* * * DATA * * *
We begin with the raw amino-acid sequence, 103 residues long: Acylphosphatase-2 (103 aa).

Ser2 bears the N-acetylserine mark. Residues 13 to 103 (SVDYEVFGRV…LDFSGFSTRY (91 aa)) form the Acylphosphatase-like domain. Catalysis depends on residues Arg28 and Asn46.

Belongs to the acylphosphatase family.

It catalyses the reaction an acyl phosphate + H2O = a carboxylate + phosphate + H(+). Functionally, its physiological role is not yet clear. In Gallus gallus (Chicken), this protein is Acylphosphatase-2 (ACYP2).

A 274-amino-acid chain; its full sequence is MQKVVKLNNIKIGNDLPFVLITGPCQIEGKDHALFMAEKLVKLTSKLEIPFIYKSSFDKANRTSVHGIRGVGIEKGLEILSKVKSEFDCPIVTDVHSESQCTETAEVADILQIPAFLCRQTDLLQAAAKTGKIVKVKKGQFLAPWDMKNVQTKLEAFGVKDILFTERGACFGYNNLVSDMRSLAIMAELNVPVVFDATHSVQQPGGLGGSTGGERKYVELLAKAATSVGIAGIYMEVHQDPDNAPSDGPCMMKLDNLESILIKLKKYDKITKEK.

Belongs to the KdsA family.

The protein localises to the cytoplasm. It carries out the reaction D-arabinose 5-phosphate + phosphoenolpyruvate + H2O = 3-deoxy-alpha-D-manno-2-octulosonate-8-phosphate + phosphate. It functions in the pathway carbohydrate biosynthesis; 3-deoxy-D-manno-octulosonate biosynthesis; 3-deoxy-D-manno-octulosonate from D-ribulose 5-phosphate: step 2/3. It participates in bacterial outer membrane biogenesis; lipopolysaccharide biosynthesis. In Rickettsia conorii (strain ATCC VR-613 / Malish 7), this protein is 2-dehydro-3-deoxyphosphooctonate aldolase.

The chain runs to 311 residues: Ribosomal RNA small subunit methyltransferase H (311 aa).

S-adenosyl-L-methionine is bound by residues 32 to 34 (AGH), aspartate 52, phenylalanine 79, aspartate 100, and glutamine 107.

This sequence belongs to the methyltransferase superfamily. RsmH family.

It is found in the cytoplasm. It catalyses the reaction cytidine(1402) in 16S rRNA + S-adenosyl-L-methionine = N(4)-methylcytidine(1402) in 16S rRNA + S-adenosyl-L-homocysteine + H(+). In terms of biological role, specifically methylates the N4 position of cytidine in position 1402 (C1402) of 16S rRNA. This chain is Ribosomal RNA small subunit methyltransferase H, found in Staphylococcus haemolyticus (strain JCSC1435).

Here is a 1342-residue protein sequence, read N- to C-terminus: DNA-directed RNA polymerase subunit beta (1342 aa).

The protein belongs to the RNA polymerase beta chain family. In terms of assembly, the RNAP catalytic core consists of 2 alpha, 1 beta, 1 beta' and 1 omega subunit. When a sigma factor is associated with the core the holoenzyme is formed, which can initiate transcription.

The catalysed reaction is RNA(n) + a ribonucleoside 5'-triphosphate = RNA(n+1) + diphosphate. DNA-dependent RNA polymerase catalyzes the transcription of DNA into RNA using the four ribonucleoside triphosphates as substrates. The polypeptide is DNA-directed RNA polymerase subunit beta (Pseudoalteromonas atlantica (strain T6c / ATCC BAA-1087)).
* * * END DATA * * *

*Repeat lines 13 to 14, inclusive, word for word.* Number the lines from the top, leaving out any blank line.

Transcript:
The protein belongs to the RNA polymerase beta chain family. In terms of assembly, the RNAP catalytic core consists of 2 alpha, 1 beta, 1 beta' and 1 omega subunit. When a sigma factor is associated with the core the holoenzyme is formed, which can initiate transcription.

The catalysed reaction is RNA(n) + a ribonucleoside 5'-triphosphate = RNA(n+1) + diphosphate. DNA-dependent RNA polymerase catalyzes the transcription of DNA into RNA using the four ribonucleoside triphosphates as substrates. The polypeptide is DNA-directed RNA polymerase subunit beta (Pseudoalteromonas atlantica (strain T6c / ATCC BAA-1087)).